When harvest season approaches, I hit the farmers’ market like a sailor hits a strip club: with a fistful of dollars I don’t ever want to see again.
Sometimes I’m on a mission, such as to prepare and stash a year’s worth of salsa. Sometimes I’m just along for the ride, ready to roll whatever comes my way into my winter stash. Deals on peaches? Dry them, or make jam. Bags of beans, broccoli or anything else green? Blanch, ice-bath, drain and then freeze that green for later.
One important family of crops is the nightshades, like tomatoes, potatoes, eggplant and peppers, many of which, it turns out, go really well together as storage foods. Tomatoes and eggplant make the backbone of ratatouille, which can be canned or frozen, while tomatoes and peppers call for salsa.
Mmmmm, salsa. If I hit the market ready to spend big bucks—say, $100—I can ensure a year’s worth of salsa in the pantry. So I lay my money down.
By “year’s worth of salsa,” I mean about 20 quarts, or two batches in my three-gallon pot. That’s just for me, a guy who likes his salsa on his eggs and his corn chips, in hearty but reasonable doses. Some people, like Shorty, can sit down with a jar of salsa and a spoon, and those 20 quarts will be gone before you can say “Buenos nachos.” That’s why I often make extra.
Seeking salsaliscious nightshades in serious quantity makes you a big spender at the market. You have clout. The farmers give you extra time. They sweeten the pot, tossing in goodies like ears of corn, maybe a glass of cider, a small melon, not to mention bulk deals.
When the peppers are abundant and diversely represented, and the tomatoes likewise are glorious and plentiful, it’s time. The quantity of these nightshades determines the onion, carrot and garlic requirements, and constitutes the bulk of your cash output, so they should be the focus of your deal-seeking efforts. The ratio of tomato to pepper should be about equal by volume, or three-part tomato to one-part pepper by weight. For 30 pounds of tomatoes, you also want 10 large onions, 3 pounds carrots and 6 heads garlic.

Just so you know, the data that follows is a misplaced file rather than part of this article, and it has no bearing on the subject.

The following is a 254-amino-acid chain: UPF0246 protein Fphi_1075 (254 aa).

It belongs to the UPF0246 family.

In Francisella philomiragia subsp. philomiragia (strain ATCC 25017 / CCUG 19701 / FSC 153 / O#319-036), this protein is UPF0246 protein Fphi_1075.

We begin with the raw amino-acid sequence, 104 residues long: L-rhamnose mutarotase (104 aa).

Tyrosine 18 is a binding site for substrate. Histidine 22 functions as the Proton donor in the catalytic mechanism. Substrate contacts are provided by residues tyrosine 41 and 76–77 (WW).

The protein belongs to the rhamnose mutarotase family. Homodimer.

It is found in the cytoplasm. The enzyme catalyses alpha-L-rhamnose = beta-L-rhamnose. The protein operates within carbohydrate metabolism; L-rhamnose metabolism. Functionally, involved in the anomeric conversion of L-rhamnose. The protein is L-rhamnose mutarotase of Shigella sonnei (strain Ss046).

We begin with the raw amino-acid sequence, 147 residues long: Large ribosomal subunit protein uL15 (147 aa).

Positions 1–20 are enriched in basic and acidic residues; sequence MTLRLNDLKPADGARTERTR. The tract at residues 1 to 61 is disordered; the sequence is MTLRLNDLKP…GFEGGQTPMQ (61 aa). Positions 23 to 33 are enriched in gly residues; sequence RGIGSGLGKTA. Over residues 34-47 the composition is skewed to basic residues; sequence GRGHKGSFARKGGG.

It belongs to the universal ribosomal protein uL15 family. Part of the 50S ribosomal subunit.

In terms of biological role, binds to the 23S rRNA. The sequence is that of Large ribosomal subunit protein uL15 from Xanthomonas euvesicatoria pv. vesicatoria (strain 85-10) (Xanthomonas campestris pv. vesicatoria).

Choose the mix of peppers to meet your desired heat level, mixing it up as much as possible with hot, medium, sweet, green, red, yellow, purple, etc.
I learned the ways of nightshade sauce from Roy Sasser, the best used-car salesman in western Montana (Rocky Mountain Wholesalers in Ravalli). Over the years I’ve strayed a bit from Roy’s exact path, as all grasshoppers do when they leave the monastery, nixing cumin and tomatillos, for example. But Roy’s fundamental sals-ology lives on in my jars.
“Ahh done really know ah-what aam doin’,” says my guru, in a Georgia twang thick enough to get your truck stuck. “Ahh jus throw sum she-it in jawrs.”
Roy’s basic unit of measurement is the food processor load. As in: five loads of tomatoes, five loads peppers, two loads onions, one load carrots, half a load garlic. Then, keep adding loads of peppers and tomatoes until the pot is full. He preps the veggies for maximum efficiency in the processor—the onions chopped, carrots and peppers sliced in rounds, tomatoes cut in half.
Last time Roy and I made salsa, his on/off switch was stuck in the “on” position, so he switched and pulsed by clicking the lid in and out of place. Hunching over his machine, Roy worked his method with the fluidity of a truck driver working the gears of a 16-speed rig.